“The Senators and Representatives before mentioned, and the members of the several state legislatures, and all executive and judicial officers, both of the United States and of the several states, shall be bound by oath or affirmation, to support this Constitution; but no religious test shall ever be required as a qualification to any office or public trust under the United States.”

    If “So Help Me God” was that big of a deal, why was it included in the U.S. Oath of Office for all public servants, military and civilian? Why wasn’t it removed long ago, or even never even included?

    I hate to attack people, but Mikey Weinstein is an inflamer

  2. Dan Says:
    October 25th, 2013 at 7:07 am

    Mr. Weinstein is not trying to strike down everything religious in the military, only government/military-endorsed religion. Be glad we have patriots like Mikey who are standing up for what is right and preserving the intent of our Constitution. You can have your religion, just don’t use the gov or military to push it on others.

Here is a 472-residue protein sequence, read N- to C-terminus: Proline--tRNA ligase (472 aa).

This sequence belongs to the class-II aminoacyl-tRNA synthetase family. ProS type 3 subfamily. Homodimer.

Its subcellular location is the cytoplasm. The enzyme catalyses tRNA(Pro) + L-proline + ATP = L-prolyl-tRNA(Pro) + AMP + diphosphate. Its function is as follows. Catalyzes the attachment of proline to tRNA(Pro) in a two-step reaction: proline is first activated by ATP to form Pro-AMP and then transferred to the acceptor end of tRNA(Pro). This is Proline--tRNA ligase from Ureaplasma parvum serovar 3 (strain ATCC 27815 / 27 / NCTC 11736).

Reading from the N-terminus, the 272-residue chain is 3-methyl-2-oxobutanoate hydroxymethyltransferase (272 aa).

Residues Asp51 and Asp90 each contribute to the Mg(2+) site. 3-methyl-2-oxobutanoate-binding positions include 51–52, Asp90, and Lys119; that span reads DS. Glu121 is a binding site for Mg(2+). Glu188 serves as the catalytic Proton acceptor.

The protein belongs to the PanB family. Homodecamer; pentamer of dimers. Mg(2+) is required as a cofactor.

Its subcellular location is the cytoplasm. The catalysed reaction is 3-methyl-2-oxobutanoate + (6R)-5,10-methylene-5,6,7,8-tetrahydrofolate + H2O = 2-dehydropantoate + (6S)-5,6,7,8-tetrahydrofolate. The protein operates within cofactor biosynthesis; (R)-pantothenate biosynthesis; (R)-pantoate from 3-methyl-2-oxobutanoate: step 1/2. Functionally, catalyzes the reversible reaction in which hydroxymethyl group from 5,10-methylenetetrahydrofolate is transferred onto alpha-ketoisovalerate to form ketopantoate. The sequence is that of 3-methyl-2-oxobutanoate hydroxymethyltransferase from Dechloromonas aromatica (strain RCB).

3. John Says:
    October 26th, 2013 at 9:52 pm

    The only person I hear pushing views on religion is named Weinstein.

  4. Dan Says:
    October 27th, 2013 at 12:37 am

    John, would you care to provide an example instead of blowing rhetoric and baseless claims? Last I checked, standing up against people who are using government to push their religious beliefs onto others isn’t pushing religious views. It’s called separation of church and state, something that has been violated for a very long time. It should have never been allowed to begin with. And be thankful we have such a thing as opposed to a theocracy. It is what allows you to have the freedom to practice your religion without discrimination.